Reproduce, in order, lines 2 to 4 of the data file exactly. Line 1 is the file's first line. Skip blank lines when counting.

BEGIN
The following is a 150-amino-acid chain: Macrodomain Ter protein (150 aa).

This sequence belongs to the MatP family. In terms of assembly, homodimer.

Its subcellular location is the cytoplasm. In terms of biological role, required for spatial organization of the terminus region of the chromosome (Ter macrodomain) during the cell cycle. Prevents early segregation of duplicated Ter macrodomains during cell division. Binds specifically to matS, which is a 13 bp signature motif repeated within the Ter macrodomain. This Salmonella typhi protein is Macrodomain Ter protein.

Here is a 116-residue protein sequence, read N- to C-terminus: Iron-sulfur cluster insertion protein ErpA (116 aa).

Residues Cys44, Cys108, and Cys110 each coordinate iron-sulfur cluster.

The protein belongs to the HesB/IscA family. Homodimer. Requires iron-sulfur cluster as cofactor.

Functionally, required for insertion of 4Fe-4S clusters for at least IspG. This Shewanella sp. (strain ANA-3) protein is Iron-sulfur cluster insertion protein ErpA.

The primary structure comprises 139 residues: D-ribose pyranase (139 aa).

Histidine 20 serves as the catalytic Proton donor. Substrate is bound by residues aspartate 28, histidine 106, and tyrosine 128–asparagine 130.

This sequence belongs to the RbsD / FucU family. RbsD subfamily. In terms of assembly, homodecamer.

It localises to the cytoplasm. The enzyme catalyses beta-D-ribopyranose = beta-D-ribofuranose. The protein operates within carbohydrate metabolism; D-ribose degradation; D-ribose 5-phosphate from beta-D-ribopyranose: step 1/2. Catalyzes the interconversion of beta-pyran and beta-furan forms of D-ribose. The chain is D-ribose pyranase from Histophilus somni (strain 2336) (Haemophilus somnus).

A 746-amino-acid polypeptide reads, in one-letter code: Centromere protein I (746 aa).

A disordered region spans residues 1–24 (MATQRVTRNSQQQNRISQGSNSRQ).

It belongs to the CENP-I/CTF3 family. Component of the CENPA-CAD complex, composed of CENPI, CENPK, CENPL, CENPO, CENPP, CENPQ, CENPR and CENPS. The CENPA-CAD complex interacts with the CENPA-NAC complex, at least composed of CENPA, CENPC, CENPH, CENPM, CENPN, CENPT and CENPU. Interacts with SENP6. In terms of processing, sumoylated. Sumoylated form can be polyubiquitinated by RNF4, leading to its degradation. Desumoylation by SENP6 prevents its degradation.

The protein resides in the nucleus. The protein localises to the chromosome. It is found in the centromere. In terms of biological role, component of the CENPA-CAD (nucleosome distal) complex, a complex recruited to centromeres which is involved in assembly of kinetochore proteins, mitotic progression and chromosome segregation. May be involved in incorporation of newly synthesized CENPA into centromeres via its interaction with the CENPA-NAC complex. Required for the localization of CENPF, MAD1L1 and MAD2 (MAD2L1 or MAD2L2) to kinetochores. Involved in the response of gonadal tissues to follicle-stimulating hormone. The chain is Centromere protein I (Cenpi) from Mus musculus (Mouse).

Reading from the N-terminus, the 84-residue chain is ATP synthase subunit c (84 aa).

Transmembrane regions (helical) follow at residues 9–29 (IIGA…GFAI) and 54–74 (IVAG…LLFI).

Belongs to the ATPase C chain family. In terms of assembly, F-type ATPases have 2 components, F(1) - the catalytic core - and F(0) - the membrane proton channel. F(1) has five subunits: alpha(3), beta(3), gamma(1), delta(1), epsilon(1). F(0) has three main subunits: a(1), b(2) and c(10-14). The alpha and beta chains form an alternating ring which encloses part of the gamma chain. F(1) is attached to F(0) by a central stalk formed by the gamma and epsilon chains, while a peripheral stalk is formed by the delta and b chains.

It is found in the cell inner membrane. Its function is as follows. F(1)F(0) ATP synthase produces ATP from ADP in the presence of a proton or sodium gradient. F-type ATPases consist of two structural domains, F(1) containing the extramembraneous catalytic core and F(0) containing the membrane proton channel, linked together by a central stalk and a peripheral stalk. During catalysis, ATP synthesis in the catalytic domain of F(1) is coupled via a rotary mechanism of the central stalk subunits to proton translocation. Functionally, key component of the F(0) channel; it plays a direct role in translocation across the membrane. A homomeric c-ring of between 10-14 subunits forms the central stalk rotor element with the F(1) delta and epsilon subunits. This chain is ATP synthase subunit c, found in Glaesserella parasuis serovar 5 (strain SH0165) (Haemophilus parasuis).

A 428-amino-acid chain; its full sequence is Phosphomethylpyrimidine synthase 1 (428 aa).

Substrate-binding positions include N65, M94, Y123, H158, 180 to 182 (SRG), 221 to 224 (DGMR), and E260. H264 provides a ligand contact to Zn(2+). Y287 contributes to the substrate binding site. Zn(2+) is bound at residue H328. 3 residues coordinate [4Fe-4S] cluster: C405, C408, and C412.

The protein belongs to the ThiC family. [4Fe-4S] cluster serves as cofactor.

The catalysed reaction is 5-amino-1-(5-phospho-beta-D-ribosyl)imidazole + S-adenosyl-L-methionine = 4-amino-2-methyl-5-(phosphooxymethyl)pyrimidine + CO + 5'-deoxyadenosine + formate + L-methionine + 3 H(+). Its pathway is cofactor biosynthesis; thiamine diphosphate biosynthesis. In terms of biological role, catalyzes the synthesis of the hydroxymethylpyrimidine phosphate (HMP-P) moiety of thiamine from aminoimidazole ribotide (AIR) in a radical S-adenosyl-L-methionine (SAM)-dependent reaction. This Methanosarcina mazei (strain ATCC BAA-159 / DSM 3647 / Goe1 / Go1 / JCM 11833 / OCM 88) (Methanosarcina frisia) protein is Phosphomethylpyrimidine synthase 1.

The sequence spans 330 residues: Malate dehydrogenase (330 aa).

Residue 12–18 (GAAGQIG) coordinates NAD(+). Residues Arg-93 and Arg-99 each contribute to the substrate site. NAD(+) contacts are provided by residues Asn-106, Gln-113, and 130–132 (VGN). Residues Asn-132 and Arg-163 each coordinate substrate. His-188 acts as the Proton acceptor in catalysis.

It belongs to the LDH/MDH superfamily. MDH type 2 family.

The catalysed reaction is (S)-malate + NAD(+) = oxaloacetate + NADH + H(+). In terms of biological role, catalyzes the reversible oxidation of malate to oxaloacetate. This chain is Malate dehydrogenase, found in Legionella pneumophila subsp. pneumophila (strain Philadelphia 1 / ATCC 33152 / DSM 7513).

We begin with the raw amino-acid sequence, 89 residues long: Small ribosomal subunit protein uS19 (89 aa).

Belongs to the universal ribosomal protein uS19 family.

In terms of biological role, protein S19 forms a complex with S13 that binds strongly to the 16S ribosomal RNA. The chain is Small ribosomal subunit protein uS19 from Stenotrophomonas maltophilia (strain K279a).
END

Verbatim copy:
This sequence belongs to the MatP family. In terms of assembly, homodimer.

Its subcellular location is the cytoplasm. In terms of biological role, required for spatial organization of the terminus region of the chromosome (Ter macrodomain) during the cell cycle. Prevents early segregation of duplicated Ter macrodomains during cell division. Binds specifically to matS, which is a 13 bp signature motif repeated within the Ter macrodomain. This Salmonella typhi protein is Macrodomain Ter protein.

Here is a 116-residue protein sequence, read N- to C-terminus: Iron-sulfur cluster insertion protein ErpA (116 aa).